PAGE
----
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Displaced Christianities - Mapping Postcolonial Theology

Those in power have the power to shape knowledge in a way which reinforces their power: This is the core insight of post-colonial studies, a school of thought which emerged in the 1960s with the end of colonialism in Africa and Asia, and employed by Dr. Judith Gruber in her research, “Displaced Christianities - Mapping Postcolonial Theology.” Post-colonialism offers a re-reading of colonial history from the perspective of the colonized; it unburies alternative stories to show that the dominant version of history has always represented and served the interests of the establishment.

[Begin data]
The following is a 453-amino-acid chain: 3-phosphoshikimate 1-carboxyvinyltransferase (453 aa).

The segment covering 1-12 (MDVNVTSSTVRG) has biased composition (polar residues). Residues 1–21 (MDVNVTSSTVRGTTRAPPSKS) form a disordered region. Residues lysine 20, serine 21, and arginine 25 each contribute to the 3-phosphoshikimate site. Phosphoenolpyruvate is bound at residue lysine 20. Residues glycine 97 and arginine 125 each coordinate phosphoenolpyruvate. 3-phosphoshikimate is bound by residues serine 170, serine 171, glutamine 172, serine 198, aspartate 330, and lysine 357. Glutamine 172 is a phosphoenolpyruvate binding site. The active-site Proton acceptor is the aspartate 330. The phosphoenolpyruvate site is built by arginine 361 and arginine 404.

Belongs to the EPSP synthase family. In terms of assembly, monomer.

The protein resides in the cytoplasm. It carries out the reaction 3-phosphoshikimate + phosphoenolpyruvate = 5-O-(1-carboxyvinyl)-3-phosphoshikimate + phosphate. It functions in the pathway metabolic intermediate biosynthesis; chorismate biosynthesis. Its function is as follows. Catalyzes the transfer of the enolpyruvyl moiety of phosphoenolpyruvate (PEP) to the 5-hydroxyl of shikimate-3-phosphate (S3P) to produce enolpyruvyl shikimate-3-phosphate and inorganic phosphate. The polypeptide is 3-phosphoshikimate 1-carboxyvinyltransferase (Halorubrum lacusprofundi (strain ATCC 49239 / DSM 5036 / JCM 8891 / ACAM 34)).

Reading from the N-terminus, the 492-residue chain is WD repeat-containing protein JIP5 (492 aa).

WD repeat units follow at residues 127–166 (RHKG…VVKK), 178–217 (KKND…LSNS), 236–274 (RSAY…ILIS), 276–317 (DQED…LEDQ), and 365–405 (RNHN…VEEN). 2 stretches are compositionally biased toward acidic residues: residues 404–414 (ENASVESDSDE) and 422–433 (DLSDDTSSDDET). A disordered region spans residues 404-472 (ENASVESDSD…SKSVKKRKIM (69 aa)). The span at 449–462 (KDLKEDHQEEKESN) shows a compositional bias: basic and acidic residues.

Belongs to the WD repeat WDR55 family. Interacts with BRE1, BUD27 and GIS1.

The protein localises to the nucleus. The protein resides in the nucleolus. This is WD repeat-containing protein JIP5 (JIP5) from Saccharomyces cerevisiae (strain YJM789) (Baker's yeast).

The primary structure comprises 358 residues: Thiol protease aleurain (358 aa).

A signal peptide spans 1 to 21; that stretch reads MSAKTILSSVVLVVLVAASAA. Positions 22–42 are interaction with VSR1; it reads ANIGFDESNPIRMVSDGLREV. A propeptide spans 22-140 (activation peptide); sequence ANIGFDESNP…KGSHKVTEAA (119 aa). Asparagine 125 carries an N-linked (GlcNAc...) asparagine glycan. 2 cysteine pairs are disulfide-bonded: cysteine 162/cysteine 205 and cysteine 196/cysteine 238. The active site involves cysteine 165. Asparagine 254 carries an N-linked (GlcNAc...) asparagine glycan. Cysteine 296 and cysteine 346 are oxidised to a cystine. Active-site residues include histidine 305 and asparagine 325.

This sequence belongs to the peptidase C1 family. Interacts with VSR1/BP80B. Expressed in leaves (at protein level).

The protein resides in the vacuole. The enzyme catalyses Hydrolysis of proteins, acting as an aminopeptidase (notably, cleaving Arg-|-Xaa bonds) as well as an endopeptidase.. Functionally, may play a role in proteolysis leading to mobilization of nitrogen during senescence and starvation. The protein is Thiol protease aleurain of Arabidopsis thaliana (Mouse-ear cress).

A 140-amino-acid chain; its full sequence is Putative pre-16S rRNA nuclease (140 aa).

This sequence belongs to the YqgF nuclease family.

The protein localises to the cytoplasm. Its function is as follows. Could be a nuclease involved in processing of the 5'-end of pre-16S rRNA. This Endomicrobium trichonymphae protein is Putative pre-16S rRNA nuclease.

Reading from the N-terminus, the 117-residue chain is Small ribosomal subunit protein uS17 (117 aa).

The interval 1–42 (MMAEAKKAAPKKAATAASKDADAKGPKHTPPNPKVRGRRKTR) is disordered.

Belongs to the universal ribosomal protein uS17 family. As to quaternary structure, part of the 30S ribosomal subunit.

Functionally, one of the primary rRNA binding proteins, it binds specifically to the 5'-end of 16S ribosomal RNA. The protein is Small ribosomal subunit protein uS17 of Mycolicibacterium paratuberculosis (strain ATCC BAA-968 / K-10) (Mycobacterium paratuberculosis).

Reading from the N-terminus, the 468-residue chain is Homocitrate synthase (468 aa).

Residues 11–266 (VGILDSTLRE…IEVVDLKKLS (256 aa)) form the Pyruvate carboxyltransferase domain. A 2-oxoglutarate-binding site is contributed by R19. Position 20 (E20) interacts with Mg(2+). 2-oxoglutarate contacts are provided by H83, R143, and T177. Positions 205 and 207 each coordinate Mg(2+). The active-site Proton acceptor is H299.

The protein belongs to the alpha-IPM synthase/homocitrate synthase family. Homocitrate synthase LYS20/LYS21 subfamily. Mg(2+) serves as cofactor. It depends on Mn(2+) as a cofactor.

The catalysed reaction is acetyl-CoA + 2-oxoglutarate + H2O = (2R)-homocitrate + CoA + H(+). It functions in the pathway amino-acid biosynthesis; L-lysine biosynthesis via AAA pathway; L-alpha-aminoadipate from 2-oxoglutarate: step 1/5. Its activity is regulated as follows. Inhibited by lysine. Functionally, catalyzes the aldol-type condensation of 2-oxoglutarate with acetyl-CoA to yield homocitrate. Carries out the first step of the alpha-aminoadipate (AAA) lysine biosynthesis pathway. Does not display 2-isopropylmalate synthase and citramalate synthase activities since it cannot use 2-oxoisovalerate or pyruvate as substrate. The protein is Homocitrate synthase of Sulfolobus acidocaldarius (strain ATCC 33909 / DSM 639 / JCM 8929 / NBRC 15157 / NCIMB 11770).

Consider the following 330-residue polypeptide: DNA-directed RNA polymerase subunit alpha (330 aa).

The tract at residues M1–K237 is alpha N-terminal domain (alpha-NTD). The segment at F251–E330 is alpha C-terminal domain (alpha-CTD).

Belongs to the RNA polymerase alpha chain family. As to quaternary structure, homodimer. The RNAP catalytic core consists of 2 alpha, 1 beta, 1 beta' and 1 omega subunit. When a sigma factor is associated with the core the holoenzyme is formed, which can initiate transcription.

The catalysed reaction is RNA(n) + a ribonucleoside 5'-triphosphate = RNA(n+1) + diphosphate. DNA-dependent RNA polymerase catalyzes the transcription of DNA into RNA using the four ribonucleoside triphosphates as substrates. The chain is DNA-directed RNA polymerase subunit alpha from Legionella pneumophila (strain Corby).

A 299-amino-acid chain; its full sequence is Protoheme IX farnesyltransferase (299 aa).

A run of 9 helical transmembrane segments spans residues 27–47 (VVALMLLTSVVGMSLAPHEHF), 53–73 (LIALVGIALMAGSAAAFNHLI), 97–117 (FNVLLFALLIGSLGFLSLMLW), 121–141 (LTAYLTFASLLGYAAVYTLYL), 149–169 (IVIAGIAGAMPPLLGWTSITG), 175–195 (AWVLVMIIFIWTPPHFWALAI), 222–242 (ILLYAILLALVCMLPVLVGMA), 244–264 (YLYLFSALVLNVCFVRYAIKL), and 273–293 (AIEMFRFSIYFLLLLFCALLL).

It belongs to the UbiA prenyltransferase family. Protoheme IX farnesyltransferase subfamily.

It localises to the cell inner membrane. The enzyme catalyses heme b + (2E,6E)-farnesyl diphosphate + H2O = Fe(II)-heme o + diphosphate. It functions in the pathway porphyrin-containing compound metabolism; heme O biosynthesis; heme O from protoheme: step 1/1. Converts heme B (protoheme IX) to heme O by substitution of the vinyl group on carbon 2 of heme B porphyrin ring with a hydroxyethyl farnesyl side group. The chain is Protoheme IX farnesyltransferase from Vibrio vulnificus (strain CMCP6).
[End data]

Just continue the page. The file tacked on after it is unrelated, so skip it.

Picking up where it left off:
A critique of this intimate connection between truth and power also poses a serious challenge to traditional understandings of Christianity: A post-colonial re-reading of Church history excavates a host of forgotten and silenced Christianities and shows that Christian tradition has been forged through the exclusion of less powerful voices. How does theology cope with this emerging plurality of Christianities, and how does an exposure of power struggles in the tradition of the Church unsettle traditional understandings of Christianity? The research project draws on post-colonial thought in search of an answer to these questions, and probes for new and unsettling ways of thinking and talking about God.